Backpack to the La Jolla Valley Walk-In Camps

Details

Distance

10 miles

Route Type

Out-and-Back

Added by BJ Klophaus

This is a quick escape just north of Los Angeles. Easy overnight backpacking trip for beginners or if you’re looking for a chill night out.

Hello Friends! I just took a really chill overnight backpacking trip to the La Jolla Valley Backcountry campsite and I’m going to give you some details so you can have as nice of an outing as I did!

The trailhead is conveniently just off of the Pacific Coast Highway, across the street from the Thornhill Broome Campground. Drop these coordinates into Google Maps to navigate to the entrance: 34.083830, -119.035883

There is overnight parking at the trailhead and you can self-register with the machine in the parking lot. It’s $10/person/night. If there are any issues with the machine you can pick up a pass from the guard booth at the Thornhill Broome Campground across the street (currently labeled Point Mugu State Beach Campground on Google Maps).

Once you have your car situation settled, start the hike at the Ray Miller Trailhead. There’s another trailhead next to it for the La Jolla Canyon Trail, but it was closed due to storm damage when we went. So if it’s open when you go, you can return from camp via this trail (2.7 miles), but if not, just double back the way you hike in on Day 1.

The Ray Miller Trailhead is the western terminus of the Backbone Trail. You’ll follow this trail for 2.4 miles, climbing steadily into the mountains on a dusty path. The hike isn’t too steep and you’ll have some nice views out over the PCH to the ocean. We went around 3:30pm when the sun was starting to dip in the sky a bit. You’ll definitely want sunglasses, to protect your eyes against the reflection off the water. I gotta say, I wish we could have stopped to watch the sunset from up there, but we had to keep moving to make it to camp before dark (spoiler alert, we made it).

You’ll soon arrive at the intersection with the Overlook Trail (34.090821, -119.026005). It’s a fireroad that mountain bikers use, so keep an ear out for speeding cyclists coming around blind curves (speaking from experience). You’ll make a left at the intersection and it will be pretty easy going for the next 2.5 miles to camp.

Follow the Overlook Trail until you get to an intersection with the Loop Trail (34.110435, -119.028171) and hang a left. From here it’ll be .7 miles to the walk-in camp. You’ll pass by group campsites along the way, which you can ignore (unless if you’re a group).

At the walk-in camp, there is a pit toilet at the entrance and 6 campsites, each equipped with a picnic table and bear box. There are no fire rings or water available, so bring your own stove and water for cooking. The sites all felt pretty secluded and private from one another. They're first come first served, but we were the only ones there for our trip. It made for a nice, relaxing evening in the valley. Yep, it’ll be dark enough to see some stars out here!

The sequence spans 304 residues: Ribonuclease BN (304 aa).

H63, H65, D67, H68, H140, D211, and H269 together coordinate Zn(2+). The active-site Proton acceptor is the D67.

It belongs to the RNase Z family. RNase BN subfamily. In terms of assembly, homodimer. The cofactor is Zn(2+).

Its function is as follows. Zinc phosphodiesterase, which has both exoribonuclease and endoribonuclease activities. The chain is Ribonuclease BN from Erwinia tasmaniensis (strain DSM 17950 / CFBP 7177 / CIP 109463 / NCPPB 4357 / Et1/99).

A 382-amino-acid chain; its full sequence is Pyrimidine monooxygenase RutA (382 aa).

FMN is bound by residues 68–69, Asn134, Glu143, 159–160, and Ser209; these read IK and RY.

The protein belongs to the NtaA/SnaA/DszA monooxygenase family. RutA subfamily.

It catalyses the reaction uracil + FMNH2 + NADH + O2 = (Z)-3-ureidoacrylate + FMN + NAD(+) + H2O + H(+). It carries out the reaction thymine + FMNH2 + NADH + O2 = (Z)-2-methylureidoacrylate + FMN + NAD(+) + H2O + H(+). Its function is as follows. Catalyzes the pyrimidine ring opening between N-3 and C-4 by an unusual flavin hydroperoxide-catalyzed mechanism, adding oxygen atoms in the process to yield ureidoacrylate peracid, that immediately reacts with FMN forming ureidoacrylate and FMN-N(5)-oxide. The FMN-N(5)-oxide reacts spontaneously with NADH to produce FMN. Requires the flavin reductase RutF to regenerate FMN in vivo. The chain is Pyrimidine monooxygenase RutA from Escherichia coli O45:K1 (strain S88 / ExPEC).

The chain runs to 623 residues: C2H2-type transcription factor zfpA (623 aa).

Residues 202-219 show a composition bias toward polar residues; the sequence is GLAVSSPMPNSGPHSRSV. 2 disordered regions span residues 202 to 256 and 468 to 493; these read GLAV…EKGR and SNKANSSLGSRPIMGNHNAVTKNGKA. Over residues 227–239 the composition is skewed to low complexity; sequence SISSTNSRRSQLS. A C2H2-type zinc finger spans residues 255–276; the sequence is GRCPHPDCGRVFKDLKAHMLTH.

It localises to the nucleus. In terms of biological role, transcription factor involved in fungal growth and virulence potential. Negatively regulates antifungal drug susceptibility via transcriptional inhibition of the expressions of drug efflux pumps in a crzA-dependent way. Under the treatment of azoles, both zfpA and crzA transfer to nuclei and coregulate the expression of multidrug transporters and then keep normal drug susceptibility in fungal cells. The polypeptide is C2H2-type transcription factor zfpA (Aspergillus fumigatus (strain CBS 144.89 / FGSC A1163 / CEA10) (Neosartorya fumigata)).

The next morning, double back the way you came. Or if the La Jolla Canyon Trail is open, you can take that back to the parking lot. Drop your bags at the car and wander down to the beach for a dip in the ocean!

Overall, if you’re looking for a a quick and easy outing, check this one out. The views won’t take your breath away, but you’ll definitely find an escape from the bustle of the city.

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Camping
Backpacking
Hiking
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Really useful info!

Thanks for this detailed guide - it was weirdly difficult to find information on this campground. You still need to take Ray Miller Backbone trail as the La Jolla Canyon Trail is closed (permanently?) due to fire damage. On the weekends the section of the trail up to the intersection with Overlook is well-traveled. After that, you'll probably only see a few bikers and trail runners. The hike was pretty pleasant, took us about 2.5 hrs with all our gear. No one else was there the night we stayed and I imagine that's usually the case. The mid-February weather was perfect, hot and sunny during the day and a bit chilly after the sun went down. Probably super hot in the summer. If you have any trouble paying at the pay station try paying one person at a time. It wouldn't take our cards for anything over $10 for some reason. We heard some coyotes at night, so definitely take advantage of the bear boxes at each campsite. Overall a fun easy way to get out or test out your gear for a longer trip. Thanks for the information BJ!

Been looking for this!

I've found some general info on this campsite and some conflicting maps; nothing has been as helpful as hearing from your experience. Thank so much for sharing your trip - I'm headed out there tomorrow night!

Great article!

Thanks for the information. I have hiked Ray Miller many times and didn't even know about the walk in campsites. I will definitely be putting this one on the list and will make sure to write a review!

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